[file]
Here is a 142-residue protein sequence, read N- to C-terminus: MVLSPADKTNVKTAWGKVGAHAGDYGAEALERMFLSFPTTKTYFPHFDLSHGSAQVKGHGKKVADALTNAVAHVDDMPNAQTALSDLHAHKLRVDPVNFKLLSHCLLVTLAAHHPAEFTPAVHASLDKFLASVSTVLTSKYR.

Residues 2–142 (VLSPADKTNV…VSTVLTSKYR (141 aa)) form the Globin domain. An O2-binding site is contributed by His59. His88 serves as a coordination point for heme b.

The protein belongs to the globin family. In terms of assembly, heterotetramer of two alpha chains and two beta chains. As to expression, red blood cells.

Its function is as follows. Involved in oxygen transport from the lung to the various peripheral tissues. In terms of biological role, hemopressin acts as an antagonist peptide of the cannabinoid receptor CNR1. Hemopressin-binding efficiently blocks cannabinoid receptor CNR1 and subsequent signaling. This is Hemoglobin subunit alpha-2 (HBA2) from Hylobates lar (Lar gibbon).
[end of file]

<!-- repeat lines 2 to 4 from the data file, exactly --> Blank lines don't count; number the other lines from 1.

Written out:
Residues 2–142 (VLSPADKTNV…VSTVLTSKYR (141 aa)) form the Globin domain. An O2-binding site is contributed by His59. His88 serves as a coordination point for heme b.

The protein belongs to the globin family. In terms of assembly, heterotetramer of two alpha chains and two beta chains. As to expression, red blood cells.

Its function is as follows. Involved in oxygen transport from the lung to the various peripheral tissues. In terms of biological role, hemopressin acts as an antagonist peptide of the cannabinoid receptor CNR1. Hemopressin-binding efficiently blocks cannabinoid receptor CNR1 and subsequent signaling. This is Hemoglobin subunit alpha-2 (HBA2) from Hylobates lar (Lar gibbon).